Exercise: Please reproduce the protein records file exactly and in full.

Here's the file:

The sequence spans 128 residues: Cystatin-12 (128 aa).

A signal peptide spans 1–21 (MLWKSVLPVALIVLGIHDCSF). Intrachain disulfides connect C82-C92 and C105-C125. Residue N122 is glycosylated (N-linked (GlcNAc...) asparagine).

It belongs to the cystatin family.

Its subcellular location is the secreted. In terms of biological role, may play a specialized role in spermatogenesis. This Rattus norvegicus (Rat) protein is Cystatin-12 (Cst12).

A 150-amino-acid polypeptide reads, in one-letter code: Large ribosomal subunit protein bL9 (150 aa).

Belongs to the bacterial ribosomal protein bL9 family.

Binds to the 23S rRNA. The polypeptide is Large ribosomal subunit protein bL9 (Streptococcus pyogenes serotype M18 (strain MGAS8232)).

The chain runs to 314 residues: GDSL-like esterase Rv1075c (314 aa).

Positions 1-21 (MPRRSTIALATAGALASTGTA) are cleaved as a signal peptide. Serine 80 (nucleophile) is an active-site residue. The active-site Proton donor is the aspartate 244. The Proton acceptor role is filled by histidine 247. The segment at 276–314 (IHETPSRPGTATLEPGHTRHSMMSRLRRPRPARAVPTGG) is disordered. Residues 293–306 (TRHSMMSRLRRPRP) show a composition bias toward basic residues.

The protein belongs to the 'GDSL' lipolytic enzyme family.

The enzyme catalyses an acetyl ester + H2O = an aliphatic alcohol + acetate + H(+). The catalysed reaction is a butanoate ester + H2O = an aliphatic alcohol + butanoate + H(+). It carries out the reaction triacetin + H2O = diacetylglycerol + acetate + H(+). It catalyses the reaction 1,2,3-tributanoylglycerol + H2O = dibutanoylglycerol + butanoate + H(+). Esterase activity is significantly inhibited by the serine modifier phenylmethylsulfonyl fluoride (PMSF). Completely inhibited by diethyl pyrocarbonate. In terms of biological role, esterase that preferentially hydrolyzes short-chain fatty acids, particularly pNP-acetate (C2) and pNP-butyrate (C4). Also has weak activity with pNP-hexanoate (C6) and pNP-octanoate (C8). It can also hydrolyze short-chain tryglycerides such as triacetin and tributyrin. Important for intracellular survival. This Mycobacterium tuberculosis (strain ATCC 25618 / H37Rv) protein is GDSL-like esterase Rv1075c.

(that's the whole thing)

The sequence spans 128 residues: Cystatin-12 (128 aa).

A signal peptide spans 1–21 (MLWKSVLPVALIVLGIHDCSF). Intrachain disulfides connect C82-C92 and C105-C125. Residue N122 is glycosylated (N-linked (GlcNAc...) asparagine).

It belongs to the cystatin family.

Its subcellular location is the secreted. In terms of biological role, may play a specialized role in spermatogenesis. This Rattus norvegicus (Rat) protein is Cystatin-12 (Cst12).

A 150-amino-acid polypeptide reads, in one-letter code: Large ribosomal subunit protein bL9 (150 aa).

Belongs to the bacterial ribosomal protein bL9 family.

Binds to the 23S rRNA. The polypeptide is Large ribosomal subunit protein bL9 (Streptococcus pyogenes serotype M18 (strain MGAS8232)).

The chain runs to 314 residues: GDSL-like esterase Rv1075c (314 aa).

Positions 1-21 (MPRRSTIALATAGALASTGTA) are cleaved as a signal peptide. Serine 80 (nucleophile) is an active-site residue. The active-site Proton donor is the aspartate 244. The Proton acceptor role is filled by histidine 247. The segment at 276–314 (IHETPSRPGTATLEPGHTRHSMMSRLRRPRPARAVPTGG) is disordered. Residues 293–306 (TRHSMMSRLRRPRP) show a composition bias toward basic residues.

The protein belongs to the 'GDSL' lipolytic enzyme family.

The enzyme catalyses an acetyl ester + H2O = an aliphatic alcohol + acetate + H(+). The catalysed reaction is a butanoate ester + H2O = an aliphatic alcohol + butanoate + H(+). It carries out the reaction triacetin + H2O = diacetylglycerol + acetate + H(+). It catalyses the reaction 1,2,3-tributanoylglycerol + H2O = dibutanoylglycerol + butanoate + H(+). Esterase activity is significantly inhibited by the serine modifier phenylmethylsulfonyl fluoride (PMSF). Completely inhibited by diethyl pyrocarbonate. In terms of biological role, esterase that preferentially hydrolyzes short-chain fatty acids, particularly pNP-acetate (C2) and pNP-butyrate (C4). Also has weak activity with pNP-hexanoate (C6) and pNP-octanoate (C8). It can also hydrolyze short-chain tryglycerides such as triacetin and tributyrin. Important for intracellular survival. This Mycobacterium tuberculosis (strain ATCC 25618 / H37Rv) protein is GDSL-like esterase Rv1075c.